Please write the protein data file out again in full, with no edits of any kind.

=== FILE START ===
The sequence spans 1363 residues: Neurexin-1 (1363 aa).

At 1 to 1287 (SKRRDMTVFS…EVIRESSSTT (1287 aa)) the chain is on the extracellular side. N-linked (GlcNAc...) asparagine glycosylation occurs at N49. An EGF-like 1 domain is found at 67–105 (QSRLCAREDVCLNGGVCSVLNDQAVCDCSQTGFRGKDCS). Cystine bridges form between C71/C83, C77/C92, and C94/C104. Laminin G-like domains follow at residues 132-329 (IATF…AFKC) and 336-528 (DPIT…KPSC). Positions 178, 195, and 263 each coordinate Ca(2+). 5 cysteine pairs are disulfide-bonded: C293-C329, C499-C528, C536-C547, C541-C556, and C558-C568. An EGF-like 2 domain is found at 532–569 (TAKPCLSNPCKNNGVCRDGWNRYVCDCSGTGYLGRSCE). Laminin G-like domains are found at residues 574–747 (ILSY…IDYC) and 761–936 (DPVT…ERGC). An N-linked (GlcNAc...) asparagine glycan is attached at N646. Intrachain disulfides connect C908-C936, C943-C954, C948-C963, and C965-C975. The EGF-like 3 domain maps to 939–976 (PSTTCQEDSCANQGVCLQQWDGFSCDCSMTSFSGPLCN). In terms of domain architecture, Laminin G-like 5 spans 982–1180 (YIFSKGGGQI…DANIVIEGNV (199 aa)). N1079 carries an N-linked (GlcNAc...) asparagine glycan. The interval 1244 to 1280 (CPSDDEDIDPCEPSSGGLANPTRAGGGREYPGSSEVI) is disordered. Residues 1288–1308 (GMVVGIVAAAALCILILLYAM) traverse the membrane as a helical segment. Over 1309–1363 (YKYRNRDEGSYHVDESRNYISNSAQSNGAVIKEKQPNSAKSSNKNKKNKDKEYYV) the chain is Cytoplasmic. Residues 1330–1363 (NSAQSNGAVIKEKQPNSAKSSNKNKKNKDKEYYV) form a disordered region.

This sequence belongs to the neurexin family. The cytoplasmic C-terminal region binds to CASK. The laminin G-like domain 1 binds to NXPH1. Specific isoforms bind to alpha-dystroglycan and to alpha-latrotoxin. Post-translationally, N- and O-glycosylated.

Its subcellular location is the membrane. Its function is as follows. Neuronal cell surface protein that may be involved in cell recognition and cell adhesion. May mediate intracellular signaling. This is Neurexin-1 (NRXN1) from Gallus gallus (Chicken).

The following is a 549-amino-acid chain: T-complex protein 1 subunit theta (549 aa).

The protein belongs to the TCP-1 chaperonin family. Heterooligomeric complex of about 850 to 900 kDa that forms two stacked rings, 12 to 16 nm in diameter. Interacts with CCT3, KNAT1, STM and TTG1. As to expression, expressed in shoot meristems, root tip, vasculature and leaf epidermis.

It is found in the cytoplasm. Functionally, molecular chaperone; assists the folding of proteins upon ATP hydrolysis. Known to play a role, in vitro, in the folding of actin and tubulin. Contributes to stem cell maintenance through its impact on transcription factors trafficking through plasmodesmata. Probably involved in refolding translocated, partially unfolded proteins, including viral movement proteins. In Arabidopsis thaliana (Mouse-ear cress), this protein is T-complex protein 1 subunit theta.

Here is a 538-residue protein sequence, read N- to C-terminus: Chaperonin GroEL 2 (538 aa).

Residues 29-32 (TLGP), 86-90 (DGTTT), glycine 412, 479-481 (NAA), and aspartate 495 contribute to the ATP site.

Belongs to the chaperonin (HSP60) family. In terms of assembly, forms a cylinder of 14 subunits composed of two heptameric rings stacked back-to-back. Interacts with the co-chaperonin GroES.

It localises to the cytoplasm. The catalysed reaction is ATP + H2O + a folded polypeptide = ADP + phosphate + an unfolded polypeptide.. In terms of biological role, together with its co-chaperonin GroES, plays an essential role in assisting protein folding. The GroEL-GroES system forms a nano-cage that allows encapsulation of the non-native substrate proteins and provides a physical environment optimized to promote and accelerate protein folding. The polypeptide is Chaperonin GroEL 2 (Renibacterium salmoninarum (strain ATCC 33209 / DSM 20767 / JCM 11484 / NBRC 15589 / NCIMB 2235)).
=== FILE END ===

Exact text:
The sequence spans 1363 residues: Neurexin-1 (1363 aa).

At 1 to 1287 (SKRRDMTVFS…EVIRESSSTT (1287 aa)) the chain is on the extracellular side. N-linked (GlcNAc...) asparagine glycosylation occurs at N49. An EGF-like 1 domain is found at 67–105 (QSRLCAREDVCLNGGVCSVLNDQAVCDCSQTGFRGKDCS). Cystine bridges form between C71/C83, C77/C92, and C94/C104. Laminin G-like domains follow at residues 132-329 (IATF…AFKC) and 336-528 (DPIT…KPSC). Positions 178, 195, and 263 each coordinate Ca(2+). 5 cysteine pairs are disulfide-bonded: C293-C329, C499-C528, C536-C547, C541-C556, and C558-C568. An EGF-like 2 domain is found at 532–569 (TAKPCLSNPCKNNGVCRDGWNRYVCDCSGTGYLGRSCE). Laminin G-like domains are found at residues 574–747 (ILSY…IDYC) and 761–936 (DPVT…ERGC). An N-linked (GlcNAc...) asparagine glycan is attached at N646. Intrachain disulfides connect C908-C936, C943-C954, C948-C963, and C965-C975. The EGF-like 3 domain maps to 939–976 (PSTTCQEDSCANQGVCLQQWDGFSCDCSMTSFSGPLCN). In terms of domain architecture, Laminin G-like 5 spans 982–1180 (YIFSKGGGQI…DANIVIEGNV (199 aa)). N1079 carries an N-linked (GlcNAc...) asparagine glycan. The interval 1244 to 1280 (CPSDDEDIDPCEPSSGGLANPTRAGGGREYPGSSEVI) is disordered. Residues 1288–1308 (GMVVGIVAAAALCILILLYAM) traverse the membrane as a helical segment. Over 1309–1363 (YKYRNRDEGSYHVDESRNYISNSAQSNGAVIKEKQPNSAKSSNKNKKNKDKEYYV) the chain is Cytoplasmic. Residues 1330–1363 (NSAQSNGAVIKEKQPNSAKSSNKNKKNKDKEYYV) form a disordered region.

This sequence belongs to the neurexin family. The cytoplasmic C-terminal region binds to CASK. The laminin G-like domain 1 binds to NXPH1. Specific isoforms bind to alpha-dystroglycan and to alpha-latrotoxin. Post-translationally, N- and O-glycosylated.

Its subcellular location is the membrane. Its function is as follows. Neuronal cell surface protein that may be involved in cell recognition and cell adhesion. May mediate intracellular signaling. This is Neurexin-1 (NRXN1) from Gallus gallus (Chicken).

The following is a 549-amino-acid chain: T-complex protein 1 subunit theta (549 aa).

The protein belongs to the TCP-1 chaperonin family. Heterooligomeric complex of about 850 to 900 kDa that forms two stacked rings, 12 to 16 nm in diameter. Interacts with CCT3, KNAT1, STM and TTG1. As to expression, expressed in shoot meristems, root tip, vasculature and leaf epidermis.

It is found in the cytoplasm. Functionally, molecular chaperone; assists the folding of proteins upon ATP hydrolysis. Known to play a role, in vitro, in the folding of actin and tubulin. Contributes to stem cell maintenance through its impact on transcription factors trafficking through plasmodesmata. Probably involved in refolding translocated, partially unfolded proteins, including viral movement proteins. In Arabidopsis thaliana (Mouse-ear cress), this protein is T-complex protein 1 subunit theta.

Here is a 538-residue protein sequence, read N- to C-terminus: Chaperonin GroEL 2 (538 aa).

Residues 29-32 (TLGP), 86-90 (DGTTT), glycine 412, 479-481 (NAA), and aspartate 495 contribute to the ATP site.

Belongs to the chaperonin (HSP60) family. In terms of assembly, forms a cylinder of 14 subunits composed of two heptameric rings stacked back-to-back. Interacts with the co-chaperonin GroES.

It localises to the cytoplasm. The catalysed reaction is ATP + H2O + a folded polypeptide = ADP + phosphate + an unfolded polypeptide.. In terms of biological role, together with its co-chaperonin GroES, plays an essential role in assisting protein folding. The GroEL-GroES system forms a nano-cage that allows encapsulation of the non-native substrate proteins and provides a physical environment optimized to promote and accelerate protein folding. The polypeptide is Chaperonin GroEL 2 (Renibacterium salmoninarum (strain ATCC 33209 / DSM 20767 / JCM 11484 / NBRC 15589 / NCIMB 2235)).